Details of the Extended Teacher Preparation program can be found in the Graduate Bulletin. Students interested in the program should speak with their adviser for more information.

Adult education

ADLT 402. How Adults Learn. 3 Hours.

Semester course; 3 lecture hours. 3 credits. Overview of the adult as a learner. Topics include how and what adults learn, why adults participate in learning and major barriers to learning for adults. Implications for teachers/trainers of adults are explored.

Educational studies

EDUS 101. Teacher Cadet Program. 3 Hours.

Semester course; 3 hours. 3 credtis. Open only to students concurrently enrolled through a Teacher Cadet program at a participating Virginia high school. Designed to provide an introduction and foundation for the teaching profession, including awareness of personal attributes related to education, learning and cognitive styles, student growth and development, history and trends in public education, basic instructional approaches and the structure and governance of public education. The program includes an extended clinical component.

EDUS 200. Education in American Society. 3 Hours.

Semester course; 3 lecture hours. 3 credits. An elective course for non-education majors, including those who may be exploring careers in education. An examination of the complex nature of our American educational system and various societal influences on that system. The course will include an exploration of some critical issues affecting the future of American education, on-site visits to educational institutions, and other field experiences in settings that will permit exploration of career options.

EDUS 202. Diversity, Democracy and Ethics. 4 Hours.

Semester course; 4 lecture hours. 4 credits. This course engages students in critical exploration of public education in the United States within sociocultural, historical and philosophical contexts. It examines the relationships between an increasingly diverse society and education in a democracy. Students will be taught the ethical obligations of educational professionals and how to become active agents for democratic, equity-oriented schools. In addition, the course will explore legal and policy aspects of education.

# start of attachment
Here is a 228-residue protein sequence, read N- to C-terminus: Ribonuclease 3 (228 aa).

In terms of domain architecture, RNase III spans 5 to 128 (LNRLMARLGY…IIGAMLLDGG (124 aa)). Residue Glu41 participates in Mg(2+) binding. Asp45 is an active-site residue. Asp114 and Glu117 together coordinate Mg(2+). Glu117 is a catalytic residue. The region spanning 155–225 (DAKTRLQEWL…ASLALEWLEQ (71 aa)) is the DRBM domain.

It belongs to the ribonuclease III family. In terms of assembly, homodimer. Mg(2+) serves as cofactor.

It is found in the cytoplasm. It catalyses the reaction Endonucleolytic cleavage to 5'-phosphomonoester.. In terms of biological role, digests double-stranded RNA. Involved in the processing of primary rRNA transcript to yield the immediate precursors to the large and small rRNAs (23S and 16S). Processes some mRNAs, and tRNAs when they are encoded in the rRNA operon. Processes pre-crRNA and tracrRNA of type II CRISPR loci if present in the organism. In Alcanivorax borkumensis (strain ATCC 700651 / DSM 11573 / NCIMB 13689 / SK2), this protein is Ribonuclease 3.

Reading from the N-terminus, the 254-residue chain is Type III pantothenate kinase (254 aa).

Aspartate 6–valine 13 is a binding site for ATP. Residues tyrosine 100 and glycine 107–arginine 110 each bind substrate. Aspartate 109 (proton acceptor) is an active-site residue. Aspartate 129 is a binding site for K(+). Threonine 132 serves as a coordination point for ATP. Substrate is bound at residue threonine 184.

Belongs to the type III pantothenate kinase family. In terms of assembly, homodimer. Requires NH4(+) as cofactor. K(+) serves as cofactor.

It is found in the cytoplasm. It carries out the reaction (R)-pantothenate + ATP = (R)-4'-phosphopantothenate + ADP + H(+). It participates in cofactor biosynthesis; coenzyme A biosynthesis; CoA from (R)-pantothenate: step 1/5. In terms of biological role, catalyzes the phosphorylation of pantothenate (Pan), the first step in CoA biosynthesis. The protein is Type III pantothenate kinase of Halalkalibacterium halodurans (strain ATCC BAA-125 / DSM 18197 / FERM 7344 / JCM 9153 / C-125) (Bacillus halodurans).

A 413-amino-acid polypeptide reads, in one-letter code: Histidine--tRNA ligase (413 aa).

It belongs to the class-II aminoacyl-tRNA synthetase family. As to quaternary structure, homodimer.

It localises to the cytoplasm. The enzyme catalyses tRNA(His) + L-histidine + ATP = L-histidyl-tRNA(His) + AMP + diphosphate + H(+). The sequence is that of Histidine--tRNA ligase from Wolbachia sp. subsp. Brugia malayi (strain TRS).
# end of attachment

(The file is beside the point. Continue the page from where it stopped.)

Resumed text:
EDUS 300. School and Society. 3 Hours.

Semester course; 3 lecture hours (delivered online, face-to-face or hybrid). 3 credits. The historical, sociological and philosophical backgrounds of educational theories and practices. The aim of the course is to help the student develop a basic understanding of education in the modern world.

EDUS 301. Human Development and Learning. 3 Hours.

Semester course; 3 lecture hours. 3 credits. A study of human development through the life span with special emphasis on child and adolescent psychology, the nature of learning, and basic concepts of learning theories.

EDUS 304. Educational Psychology for Teacher Preparation. 2 Hours.

Semester course; 2 lecture hours (delivered online, face-to-face or hybrid). 2 credits. The application of psychological principles to the teaching-learning process, with special emphasis on theories of learning and development. This course explores the application of psychological principles to the teaching-learning process, with special emphasis on learning and development. Intended specifically for pre- and in-service educators, the course will require students to apply theory and research in educational psychology to their prior, current and future teaching experiences.